Domestic Violence

Domestic Violence

Colbert Family Law, LLC concentrates its practice primarily in the area of family law. Unfortunately, many family law cases are complicated by domestic violence considerations. We often deal with issues of domestic violence, either as part of a larger family law case or in the context of a client who needs to seek, or defend against, a civil protective order.

Forms of Domestic Violence

Domestic violence takes many forms. It can be an episode or a pattern of physical abuse, and that is what many people think of when they hear the term. But domestic violence can also include the threat of physical abuse as well as emotional or sexual abuse, controlling the abused partner economically, isolating him or her from support systems, or using threats to children or pets to control the abused partner’s behavior. The common thread is that domestic violence gives an abuser control over a victim through fear and intimidation.

If you have experienced domestic violence and need help, know that you are not alone. We regularly help our clients through the process of obtaining protective orders for their safety.

If you have been accused of domestic violence and need help defending against a civil protective order, Colbert Family Law, LLC can help you navigate the court process.

Domestic Violence and Family Law

The existence of domestic violence in a household affects the way Alaska courts look at family law cases such as divorce, custody and visitation. Some family law attorneys prefer not to handle cases that involve domestic violence because of the layer of complexity it adds to a legal matter. We believe that people who are experiencing domestic abuse deserve strong advocacy, not refusals of help. We understand how issues of domestic violence can impact your case, and we don’t shy away from dealing with those complexities. We are available to help you with all aspects of your family law case.

Colbert Family Law, LLC serves clients throughout Alaska, from Anchorage and the Mat-Su Valley to remote villages. If you have been a victim of domestic violence, or have concerns about a pending or potential case involving domestic abuse, contact Colbert Family Law, LLC online or at (907) 279-5001 to discuss how we can help you.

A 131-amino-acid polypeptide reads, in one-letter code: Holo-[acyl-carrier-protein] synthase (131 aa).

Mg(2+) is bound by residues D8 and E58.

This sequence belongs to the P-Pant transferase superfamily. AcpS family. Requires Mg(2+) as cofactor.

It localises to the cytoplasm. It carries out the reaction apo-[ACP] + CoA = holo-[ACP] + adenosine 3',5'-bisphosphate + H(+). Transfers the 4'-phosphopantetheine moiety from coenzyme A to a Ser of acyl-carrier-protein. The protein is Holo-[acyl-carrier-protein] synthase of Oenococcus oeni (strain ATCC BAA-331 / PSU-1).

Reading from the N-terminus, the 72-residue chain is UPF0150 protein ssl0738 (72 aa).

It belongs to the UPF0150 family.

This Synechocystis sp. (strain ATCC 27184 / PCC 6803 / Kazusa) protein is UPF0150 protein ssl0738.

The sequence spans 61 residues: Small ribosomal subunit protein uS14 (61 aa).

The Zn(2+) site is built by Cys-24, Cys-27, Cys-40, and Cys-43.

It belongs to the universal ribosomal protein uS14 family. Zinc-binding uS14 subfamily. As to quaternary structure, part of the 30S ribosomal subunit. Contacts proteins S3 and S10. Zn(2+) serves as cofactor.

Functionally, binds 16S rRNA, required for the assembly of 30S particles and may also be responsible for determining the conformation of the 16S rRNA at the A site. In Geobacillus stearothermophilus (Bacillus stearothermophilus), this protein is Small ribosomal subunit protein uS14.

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Common Domestic Violence Concerns

In a custody case, what does it mean if a parent has a "history of domestic violence"?

The Alaska statute that governs custody was amended in 2004 to strengthen the protection of children from domestic violence. Because the change is so new, attorneys and judges are still confused about what exactly the statute means. Two recent Alaska Supreme Court opinions have helped to clarify it, but there are still many unanswered questions.

The statute applies to parents who have a “history of domestic violence.” That is defined to mean one serious incident involving physical injury, or more than one other type of incident. Domestic violence is defined elsewhere in the statutes, and includes things like harassment and stalking as well as actual hitting. It is not necessary that the parent ever have been charged with a crime, or even that a domestic violence restraining order have been granted in the past. If the court finds a parent to have a “history,” the court has to restrict that person to supervised visits until the person completes treatment. A person with a “history” cannot be awarded joint or sole legal or physical custody. There are some circumstances under which the court can allow unsupervised visits or even custody, but it must make certain findings if it does.

This change in the statute really raises the stakes in situations where there has been domestic violence, either in the current relationship, or even in a prior relationship. Sometimes both parents have a “history” of violence, often against each other. In these situations, the court is supposed to pick the less dangerous parent, or even award custody to a nonparent. The change in the statute was designed to acknowledge the research that shows that domestic violence is harmful to children even when it is not directed at the children. It was intended to force courts to give careful consideration of the parents’ histories of domestic violence when custody orders are made.